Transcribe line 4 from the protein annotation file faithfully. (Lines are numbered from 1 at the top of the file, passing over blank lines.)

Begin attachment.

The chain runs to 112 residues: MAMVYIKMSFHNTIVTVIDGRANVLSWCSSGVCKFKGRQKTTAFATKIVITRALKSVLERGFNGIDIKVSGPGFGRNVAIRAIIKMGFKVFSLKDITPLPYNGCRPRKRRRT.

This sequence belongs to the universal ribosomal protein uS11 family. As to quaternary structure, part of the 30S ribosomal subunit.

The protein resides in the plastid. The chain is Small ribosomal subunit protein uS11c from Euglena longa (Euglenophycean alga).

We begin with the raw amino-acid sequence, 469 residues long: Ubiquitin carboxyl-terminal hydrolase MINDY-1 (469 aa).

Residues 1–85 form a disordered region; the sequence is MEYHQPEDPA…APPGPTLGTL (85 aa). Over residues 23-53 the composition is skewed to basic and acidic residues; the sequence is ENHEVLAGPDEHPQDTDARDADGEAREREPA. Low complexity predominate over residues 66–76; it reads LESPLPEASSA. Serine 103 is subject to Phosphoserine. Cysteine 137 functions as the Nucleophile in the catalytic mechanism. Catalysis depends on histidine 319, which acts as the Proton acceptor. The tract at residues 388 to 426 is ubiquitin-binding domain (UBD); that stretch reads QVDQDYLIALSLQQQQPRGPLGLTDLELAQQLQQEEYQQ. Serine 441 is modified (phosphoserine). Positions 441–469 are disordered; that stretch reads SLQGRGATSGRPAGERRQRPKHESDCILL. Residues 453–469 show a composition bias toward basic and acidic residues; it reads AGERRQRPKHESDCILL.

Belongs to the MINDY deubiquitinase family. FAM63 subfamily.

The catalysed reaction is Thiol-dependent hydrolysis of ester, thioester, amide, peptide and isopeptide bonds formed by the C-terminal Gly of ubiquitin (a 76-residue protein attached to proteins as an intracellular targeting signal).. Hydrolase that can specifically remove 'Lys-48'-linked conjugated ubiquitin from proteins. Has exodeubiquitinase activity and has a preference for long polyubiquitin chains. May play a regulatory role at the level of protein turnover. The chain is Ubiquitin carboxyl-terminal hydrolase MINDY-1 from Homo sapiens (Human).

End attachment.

We begin with the raw amino-acid sequence, 469 residues long: Ubiquitin carboxyl-terminal hydrolase MINDY-1 (469 aa).